Disclamer: I do not own Hetalia: Axis Powers or any of its characters.

A/N: Seriously. These two are so repressed.

---

"Ah."

"Yup."

A small silence followed soon after. England stiffened in his seat as he stared at America--who sat across from him--with uncertain eyes. The two cups of tea that England had poured earlier sat untouched on the conference table, their contents cooling by the second. Outside, the orange hue from the approaching sunset shone through the window beside America, illuminating the golden rims of the teacups. However, neither of them were in the blasé mood to comment on its beauty.

"So you…" England cleared his throat for the fifth time. "You think it's best if we…"

"--Converge our social and political objectives, yeah." America repeated, although a little less confidently than before. He glanced down and twiddled at his thumbs. "You know, like. Working together. And stuff."

Something fogged up England's eyes and he began wonder if he was dreaming. Well, it's not that he didn't believe what was happening; just that America was definitely the least likely person to give such an offer. I mean, it's not that they were enemies. But they weren't really allies, either. Somewhere along the line, they've become less and less hostile towards each other—but only to a certain extent. Something held him back from progressing further. Things he didn't want to think about.

"And? What brought on this sudden change of heart?"

"I just thought…well, I mean…I know that ever since my Revolution, all the times we've met in the past have ended, um…" America's eyes shifted from place to place: the door, the cup, his fidgeting hands, and his black shoes— but never up to England's face. "…Pretty badly."

England couldn't help but bite his lips to alleviate the heavy atmosphere. "I can't say I disagree," he managed to reply. Fleeting scenes of their past conflicts flashed in his memory; the inevitable confrontation on the dawn of America's independence; the War of 1812, their disputes regarding Canada's borders, and the continuous animosity between the two nations.

"I mean, I hate to admit it, but you were a huge bastard—"

"Hate to admit?" England interrupted, sitting up. The legs of the chair scraped the wooden floor cacophonously at the sudden shift in weight. He was sure the mood was turning ugly, fast. "Considering what you've done to me in the past, I'd say you made yourself quite clear on how you felt about the United Kingdom."

A familiar spark of defiance lit in America's eyes and the volume in his voice steadily increased. "Hey, it's your fault for acting like one! You forced me to stop trading with France because of your stupid European brawl—"

"You were that ardent on me losing the war? France was out to conquer the entire European continent, and you didn't give a damn, did you?"

"You even went so far as to side with the enemy later—"

"The enemy--I supported the Native Americans to stop you from taking every piece of land in your path like a greedy, heinous—!"

"I'm my own sovereign nation now! What I do shouldn't concern you!"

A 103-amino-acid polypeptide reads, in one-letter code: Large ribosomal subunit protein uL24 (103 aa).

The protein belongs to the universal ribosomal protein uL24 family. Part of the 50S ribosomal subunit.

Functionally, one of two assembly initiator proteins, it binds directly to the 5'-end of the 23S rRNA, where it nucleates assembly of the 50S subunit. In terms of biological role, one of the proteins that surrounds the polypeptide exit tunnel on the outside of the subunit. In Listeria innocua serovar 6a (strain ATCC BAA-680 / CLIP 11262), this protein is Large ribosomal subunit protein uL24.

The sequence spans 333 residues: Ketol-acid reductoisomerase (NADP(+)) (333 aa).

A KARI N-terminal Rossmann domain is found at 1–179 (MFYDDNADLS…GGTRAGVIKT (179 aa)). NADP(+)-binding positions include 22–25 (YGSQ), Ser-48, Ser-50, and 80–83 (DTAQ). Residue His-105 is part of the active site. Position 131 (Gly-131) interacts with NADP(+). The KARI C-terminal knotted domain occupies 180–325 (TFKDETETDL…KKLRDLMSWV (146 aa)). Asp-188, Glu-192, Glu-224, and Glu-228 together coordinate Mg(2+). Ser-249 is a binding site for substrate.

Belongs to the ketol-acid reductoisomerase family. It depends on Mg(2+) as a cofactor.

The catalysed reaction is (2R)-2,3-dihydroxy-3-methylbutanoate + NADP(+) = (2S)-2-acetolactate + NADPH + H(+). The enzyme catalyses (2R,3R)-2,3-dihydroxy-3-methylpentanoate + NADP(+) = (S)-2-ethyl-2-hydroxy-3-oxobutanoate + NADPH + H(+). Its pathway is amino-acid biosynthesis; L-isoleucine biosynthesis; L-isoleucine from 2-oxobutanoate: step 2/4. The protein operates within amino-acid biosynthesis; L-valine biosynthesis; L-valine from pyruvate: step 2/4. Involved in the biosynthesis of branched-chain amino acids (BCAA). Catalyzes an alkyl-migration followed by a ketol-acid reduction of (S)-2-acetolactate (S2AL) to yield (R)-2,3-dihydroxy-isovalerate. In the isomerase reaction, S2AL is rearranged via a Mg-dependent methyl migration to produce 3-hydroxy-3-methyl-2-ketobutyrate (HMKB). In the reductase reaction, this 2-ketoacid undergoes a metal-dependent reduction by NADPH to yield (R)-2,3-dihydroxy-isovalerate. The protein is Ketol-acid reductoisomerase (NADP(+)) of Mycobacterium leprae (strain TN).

"Well, It does, because—" And at that point, both England and America knew this conversation was treading into the familiar arguments; arguments that always ended in copious amounts of punchy-grabby-kicky-fighting. It took all of England's willpower to clamp his teeth together, only letting a grunt of indignation pass through his lips. He hoped America would, reluctantly or not, hold his tongue. So when he saw the anger on America's face disappear only to be replaced by a tugging smile, he was--least to say--quite surprised.

"I had a feeling this would happen." A chuckle escaped America's lips. "We've never been able to talk civilly in the past, have we?"

Finally, England managed to crack a grin. Oh God. When was the last time he smiled at America's presence? Far too long, because his lips felt like an old, broken down machine that hadn't been used for centuries. "Perhaps."

"It's been a rough time for the both of us for more than a century, but…" As each word left his mouth, however, America grew quieter and more hesitant; the nearly whole-hearted smile now but a distant memory, as if a child was uncertain about the suitability of an obscure topic. "We weren't like that before I…broke off."

Oh no. Not this. Since the end of the Revolutionary War, their relationship before war had always been a touchy subject to bring up. Already, England felt the familiar tense air returning to weigh down on his shoulders. It threatened to crush him into oblivion, to plunge him into a pit of pitch black. However, he knew both he and America had to cope with the discomfort. Rigidly, he nodded for America to continue.

"And I just felt, maybe, that…uh…it's not right to leave things the way they are." American then added, "You know?"

"The way they are," England repeated, taking in a sharp breath—he swore America flinched at the harsh inhale.

"I mean…I didn't ask for all those…disagreements—" England barely held back a humorous scoff at his understatement, "--to happen after the war. Well, I didn't know if you did, but--" America added quickly as he tugged at his collar awkwardly, "Things have calmed down recently, and, well, I just thought we could work together. Like before—" he paused. "Well, not before before, because that was when I was under your control—when I didn't have my—"

"Yes, I get it, America." England cut him off of his ramblings. Despite everything, he still had the time to be exasperated at America. And somehow, that drew out a small smirk. "Do continue."

"Right," America tried to slacken his stiff shoulders. "And it's just…I feel that--Oh, fuck it." He made a move to rip out his own hair—quite painfully at that--but thought better not to. He kicked his ankle over his knee and eyed England with stern desperation. There was a glint of a need for response. "I've been rambling on for the past ten minutes. What about—I want to know how you feel about all this."

Bloody hell. England wasn't ready to respond. At all. Everything in his mind was still swimming sluggishly around like a half-melted smoothie. He hastily gathered up his thoughts, most which were something similar to What am I supposed to say Fuck this is awkward America you're an idiot for putting me in the spotlight--

"America, I—" he paused. "I don't think it's a…bad idea."

America's eyes lit up.

"Really?"

"Yes."